The area around Lexington has two main exports: thoroughbred horses and bourbon. We decided to spend the day visiting the second of these, as we are more likely to consume that product in the future (1).
There is a marketing group of distilleries which together run the Kentucky Bourbon Trail. Which is really not much more than a list of distilleries grouped near each other. I looked at the group near Lexington and chose three to visit. Then our schedule (2) wound up with us being in Lexington on Sunday, when all the distilleries run shortened tour hours. Then I thought none of the tours required reservations, when it turned out that several do. So the end of all of this is that we wound up visiting two distillaries today rather than the three we had intended. Which, in turn, wound up being perfect.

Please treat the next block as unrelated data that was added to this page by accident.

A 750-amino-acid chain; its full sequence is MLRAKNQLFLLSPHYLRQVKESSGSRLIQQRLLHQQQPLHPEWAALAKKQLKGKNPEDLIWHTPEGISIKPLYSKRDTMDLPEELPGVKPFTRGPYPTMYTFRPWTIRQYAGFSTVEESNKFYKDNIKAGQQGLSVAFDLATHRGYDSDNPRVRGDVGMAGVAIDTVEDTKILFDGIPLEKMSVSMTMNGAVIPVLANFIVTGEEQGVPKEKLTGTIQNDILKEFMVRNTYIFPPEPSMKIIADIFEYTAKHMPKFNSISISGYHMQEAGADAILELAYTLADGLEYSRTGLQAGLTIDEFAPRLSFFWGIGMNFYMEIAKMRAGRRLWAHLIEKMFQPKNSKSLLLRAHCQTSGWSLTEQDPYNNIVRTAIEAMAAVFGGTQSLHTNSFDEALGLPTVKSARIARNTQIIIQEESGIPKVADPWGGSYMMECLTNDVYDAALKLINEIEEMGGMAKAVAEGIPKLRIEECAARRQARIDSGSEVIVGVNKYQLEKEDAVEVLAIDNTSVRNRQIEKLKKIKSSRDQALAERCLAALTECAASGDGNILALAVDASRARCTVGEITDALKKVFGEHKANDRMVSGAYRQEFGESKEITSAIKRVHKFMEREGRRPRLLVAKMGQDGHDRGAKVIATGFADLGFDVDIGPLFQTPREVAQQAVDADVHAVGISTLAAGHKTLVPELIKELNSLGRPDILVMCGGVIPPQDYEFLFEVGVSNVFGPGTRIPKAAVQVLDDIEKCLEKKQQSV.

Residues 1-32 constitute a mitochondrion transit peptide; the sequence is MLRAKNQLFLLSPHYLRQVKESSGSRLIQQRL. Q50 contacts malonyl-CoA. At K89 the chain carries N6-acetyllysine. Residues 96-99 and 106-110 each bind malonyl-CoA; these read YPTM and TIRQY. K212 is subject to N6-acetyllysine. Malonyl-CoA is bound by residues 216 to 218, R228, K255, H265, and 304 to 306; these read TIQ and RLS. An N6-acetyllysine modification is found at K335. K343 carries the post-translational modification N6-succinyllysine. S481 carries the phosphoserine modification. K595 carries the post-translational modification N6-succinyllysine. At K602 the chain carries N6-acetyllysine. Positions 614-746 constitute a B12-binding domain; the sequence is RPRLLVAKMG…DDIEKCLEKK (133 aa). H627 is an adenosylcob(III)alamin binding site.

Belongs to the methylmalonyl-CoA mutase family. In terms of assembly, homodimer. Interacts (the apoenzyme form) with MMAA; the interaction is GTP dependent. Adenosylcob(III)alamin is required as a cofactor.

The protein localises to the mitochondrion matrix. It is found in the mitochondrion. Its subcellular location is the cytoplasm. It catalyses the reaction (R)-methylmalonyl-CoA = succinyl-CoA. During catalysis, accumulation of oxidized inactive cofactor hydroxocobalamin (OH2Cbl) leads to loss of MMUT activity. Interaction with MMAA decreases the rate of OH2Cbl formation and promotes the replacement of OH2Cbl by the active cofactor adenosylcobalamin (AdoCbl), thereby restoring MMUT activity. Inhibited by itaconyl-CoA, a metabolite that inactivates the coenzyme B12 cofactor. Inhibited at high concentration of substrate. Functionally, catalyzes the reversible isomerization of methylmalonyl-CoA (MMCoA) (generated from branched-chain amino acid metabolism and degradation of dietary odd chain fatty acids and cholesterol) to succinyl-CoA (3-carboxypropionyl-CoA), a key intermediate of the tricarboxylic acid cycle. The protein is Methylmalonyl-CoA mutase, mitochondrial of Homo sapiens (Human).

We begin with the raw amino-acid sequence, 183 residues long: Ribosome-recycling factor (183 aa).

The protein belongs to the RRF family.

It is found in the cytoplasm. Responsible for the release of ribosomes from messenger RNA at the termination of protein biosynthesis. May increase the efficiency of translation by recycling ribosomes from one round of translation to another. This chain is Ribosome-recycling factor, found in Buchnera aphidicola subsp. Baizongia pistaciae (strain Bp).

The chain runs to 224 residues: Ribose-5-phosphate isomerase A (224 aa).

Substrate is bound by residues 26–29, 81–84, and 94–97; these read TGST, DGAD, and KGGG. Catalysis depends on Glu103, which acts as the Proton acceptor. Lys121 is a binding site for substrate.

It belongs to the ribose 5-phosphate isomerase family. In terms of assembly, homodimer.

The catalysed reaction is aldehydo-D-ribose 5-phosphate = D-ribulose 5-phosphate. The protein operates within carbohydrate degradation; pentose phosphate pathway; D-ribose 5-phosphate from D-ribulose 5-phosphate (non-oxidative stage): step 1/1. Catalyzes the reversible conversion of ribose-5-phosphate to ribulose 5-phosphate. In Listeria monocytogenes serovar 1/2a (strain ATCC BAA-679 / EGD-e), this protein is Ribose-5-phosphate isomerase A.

The first stop was Wild Turkey. $11 per person for a one hour tour, including a tasting of four varieties. The tour guide was mediocre, the tour was superficial, and the bourbon was just okay.
The second stop was Buffalo Trace. Free. Caleb, our guide was excellent. No reservations, first come, first served. The tour was 90 minutes, Very detailed, with losts of questions and answers. The tasting yielded two drinks Sally liked, plus chocolate candy chasers.
I think I mentioned the other day that this hotel chain – 21C Museum Hotels – is serious about their art. Here are a few samples from the Lexington branch.
We finished off the day with a great steak dinner at Tony’s, a few blocks from the hotel.
(1) The last time either Sally or I was on a horse was in college, when we took horseback riding to meet half of our PhysEd requirement. It didn’t end well.
(2) Many of you know that we rescheduled this trip from the spring, which resulted in the days we are in certain spots becoming suboptimal. But all is good.